On top of our usual benchmarks, we played a few rounds of Rust and found that the typically tiresome loading screens were almost non-existent. You can expect to play newly released AAA titles with ease, with games like Cyberpunk 2077 hitting 70FPS with the settings maxed up to Ultra.

Gigabyte Aorus 15P YD keyboard

(Image credit: Future)

32GB of RAM is going to be overkill for anyone who is just after a laptop to play games on. However, for multitasking and demanding creative applications, the additional memory is a great asset. If you're sure you can stick with the standard 16GB needed to play modern games though, the Gigabyte Aorus 15P has variants available.

A setback of most gaming laptops that the Aorus 15P also suffers from is thermals. Given it's packing that beefy RTX 3080, the fans kick in at the mere suggestion of running a few chrome tabs and they're extremely loud. The alternative is you'll melt the laptop's internal components, but we really would suggest you buy a decent headset to block out as much of the noise as possible.

The underside gets toasty too, so don't try and play something demanding while it's on your lap, but the heat isn't noticeably hotter than other products on the market.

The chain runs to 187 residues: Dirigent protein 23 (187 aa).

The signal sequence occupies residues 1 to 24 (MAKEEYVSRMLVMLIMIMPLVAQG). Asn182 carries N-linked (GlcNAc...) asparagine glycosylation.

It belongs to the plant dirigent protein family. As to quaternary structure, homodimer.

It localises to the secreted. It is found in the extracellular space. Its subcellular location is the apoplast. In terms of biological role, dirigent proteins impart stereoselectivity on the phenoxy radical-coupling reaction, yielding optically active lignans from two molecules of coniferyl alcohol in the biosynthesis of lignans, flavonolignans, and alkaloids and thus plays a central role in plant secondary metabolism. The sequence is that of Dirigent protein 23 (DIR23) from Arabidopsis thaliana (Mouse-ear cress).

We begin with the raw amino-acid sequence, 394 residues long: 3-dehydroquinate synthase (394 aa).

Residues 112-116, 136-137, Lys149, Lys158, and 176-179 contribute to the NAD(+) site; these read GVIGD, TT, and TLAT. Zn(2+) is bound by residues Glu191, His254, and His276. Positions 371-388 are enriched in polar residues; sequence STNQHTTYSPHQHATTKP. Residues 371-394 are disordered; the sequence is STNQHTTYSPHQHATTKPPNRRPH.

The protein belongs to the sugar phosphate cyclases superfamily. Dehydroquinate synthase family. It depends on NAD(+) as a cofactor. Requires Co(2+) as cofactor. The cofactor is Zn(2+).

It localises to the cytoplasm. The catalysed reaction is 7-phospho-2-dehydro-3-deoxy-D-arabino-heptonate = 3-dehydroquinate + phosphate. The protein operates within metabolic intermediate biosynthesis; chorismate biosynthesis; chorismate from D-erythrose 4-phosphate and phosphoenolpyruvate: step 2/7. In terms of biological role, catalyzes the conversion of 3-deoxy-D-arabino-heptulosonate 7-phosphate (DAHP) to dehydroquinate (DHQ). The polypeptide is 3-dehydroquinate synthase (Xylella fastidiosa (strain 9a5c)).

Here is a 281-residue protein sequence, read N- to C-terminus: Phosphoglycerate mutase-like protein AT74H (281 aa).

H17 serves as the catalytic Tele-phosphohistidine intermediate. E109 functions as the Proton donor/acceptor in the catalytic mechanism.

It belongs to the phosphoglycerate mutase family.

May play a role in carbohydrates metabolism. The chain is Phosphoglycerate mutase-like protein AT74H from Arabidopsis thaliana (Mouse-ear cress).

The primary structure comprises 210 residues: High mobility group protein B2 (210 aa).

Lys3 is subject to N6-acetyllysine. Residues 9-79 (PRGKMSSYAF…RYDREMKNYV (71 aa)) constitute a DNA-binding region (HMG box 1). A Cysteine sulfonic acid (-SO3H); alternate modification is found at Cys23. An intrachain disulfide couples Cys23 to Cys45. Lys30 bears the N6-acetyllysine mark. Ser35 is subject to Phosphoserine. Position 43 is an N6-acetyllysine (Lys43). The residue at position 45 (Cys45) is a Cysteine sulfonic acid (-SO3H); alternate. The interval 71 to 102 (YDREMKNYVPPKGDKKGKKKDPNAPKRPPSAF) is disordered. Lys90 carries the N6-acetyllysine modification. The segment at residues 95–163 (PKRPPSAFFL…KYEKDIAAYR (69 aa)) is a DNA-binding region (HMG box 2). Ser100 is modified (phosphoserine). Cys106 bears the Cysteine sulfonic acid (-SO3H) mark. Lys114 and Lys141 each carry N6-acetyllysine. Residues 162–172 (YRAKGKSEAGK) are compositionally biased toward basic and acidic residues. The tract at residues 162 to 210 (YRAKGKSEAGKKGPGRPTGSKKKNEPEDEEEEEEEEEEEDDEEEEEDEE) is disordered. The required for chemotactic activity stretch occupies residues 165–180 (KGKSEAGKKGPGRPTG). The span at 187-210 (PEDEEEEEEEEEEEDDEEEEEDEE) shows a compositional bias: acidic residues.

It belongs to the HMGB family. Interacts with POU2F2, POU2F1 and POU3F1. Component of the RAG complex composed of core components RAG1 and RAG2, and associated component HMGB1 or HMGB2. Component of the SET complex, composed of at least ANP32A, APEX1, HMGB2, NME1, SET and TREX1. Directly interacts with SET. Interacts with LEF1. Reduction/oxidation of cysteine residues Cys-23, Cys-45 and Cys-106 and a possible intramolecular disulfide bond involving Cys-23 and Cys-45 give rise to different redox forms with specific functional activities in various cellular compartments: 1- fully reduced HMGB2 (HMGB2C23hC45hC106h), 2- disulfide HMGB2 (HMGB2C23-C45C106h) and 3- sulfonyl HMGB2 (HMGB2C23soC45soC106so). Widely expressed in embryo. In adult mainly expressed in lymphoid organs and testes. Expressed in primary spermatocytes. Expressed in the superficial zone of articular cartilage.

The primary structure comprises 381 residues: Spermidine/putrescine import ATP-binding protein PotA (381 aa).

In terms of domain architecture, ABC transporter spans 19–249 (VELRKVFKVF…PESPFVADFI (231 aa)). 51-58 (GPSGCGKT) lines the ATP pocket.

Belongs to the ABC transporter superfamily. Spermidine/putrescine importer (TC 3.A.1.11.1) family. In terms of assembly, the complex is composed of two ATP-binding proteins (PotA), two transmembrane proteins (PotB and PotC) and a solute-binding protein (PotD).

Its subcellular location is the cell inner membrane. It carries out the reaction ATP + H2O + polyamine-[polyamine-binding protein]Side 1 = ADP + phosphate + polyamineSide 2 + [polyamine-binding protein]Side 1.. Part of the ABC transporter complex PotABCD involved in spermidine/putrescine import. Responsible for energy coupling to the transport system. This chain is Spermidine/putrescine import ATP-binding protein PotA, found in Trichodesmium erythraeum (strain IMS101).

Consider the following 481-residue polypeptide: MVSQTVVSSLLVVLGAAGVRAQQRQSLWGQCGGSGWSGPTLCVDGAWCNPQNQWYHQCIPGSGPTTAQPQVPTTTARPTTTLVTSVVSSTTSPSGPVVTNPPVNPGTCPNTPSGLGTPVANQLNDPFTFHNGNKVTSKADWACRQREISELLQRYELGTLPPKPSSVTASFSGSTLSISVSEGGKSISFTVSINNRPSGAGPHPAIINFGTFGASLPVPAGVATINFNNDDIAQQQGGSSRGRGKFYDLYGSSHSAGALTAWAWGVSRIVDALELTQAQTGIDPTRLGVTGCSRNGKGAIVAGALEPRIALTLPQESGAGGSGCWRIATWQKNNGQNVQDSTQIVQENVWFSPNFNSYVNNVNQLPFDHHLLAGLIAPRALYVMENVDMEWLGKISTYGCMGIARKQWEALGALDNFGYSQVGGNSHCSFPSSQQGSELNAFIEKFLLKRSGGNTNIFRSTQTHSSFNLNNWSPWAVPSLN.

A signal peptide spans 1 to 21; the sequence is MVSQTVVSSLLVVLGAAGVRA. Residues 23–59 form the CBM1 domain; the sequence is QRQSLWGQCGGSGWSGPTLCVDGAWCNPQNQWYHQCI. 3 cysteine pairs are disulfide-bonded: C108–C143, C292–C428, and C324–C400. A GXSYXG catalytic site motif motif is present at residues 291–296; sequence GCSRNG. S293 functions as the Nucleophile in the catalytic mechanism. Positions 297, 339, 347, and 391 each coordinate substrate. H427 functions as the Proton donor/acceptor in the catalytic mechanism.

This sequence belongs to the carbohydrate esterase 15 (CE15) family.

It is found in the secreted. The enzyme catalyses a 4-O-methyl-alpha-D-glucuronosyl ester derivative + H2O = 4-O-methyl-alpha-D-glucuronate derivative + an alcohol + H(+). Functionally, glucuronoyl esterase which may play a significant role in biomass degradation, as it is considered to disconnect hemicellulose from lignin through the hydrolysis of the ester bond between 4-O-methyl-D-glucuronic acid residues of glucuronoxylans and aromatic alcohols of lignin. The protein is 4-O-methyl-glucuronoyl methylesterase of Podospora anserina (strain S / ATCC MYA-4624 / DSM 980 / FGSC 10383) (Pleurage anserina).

Gigabyte Aorus 15P YD webcam

(Image credit: Future)

We're not going to sugar-coat it – the webcam on the Gigabyte Aorus 15P sucks. The continued insistence on placing a webcam anywhere other than the highest point of the display results in an unflattering angle looking up your nose or chin, so the placement itself is a huge no-no for us.

The actually quality doesn't help it much either, with a considerable amount of background noise (that grainy, static-like disturbance seen when webcams are struggling with low light levels, usually indicating a poor quality sensor), and the image quality leaves a lot to be desired. It does come with a manual privacy cover, which is great, because you can shut it and pretend that the webcam doesn't exist.

Many gaming laptops choose to not include a webcam at all, which would be preferred over this. If you need to look professional in meetings or want to give streaming a try, we would recommend you check out our list of the best webcams or best Logitech webcams on the market.

Battery life

Gigabyte Aorus 15P YD touchpad

(Image credit: Future)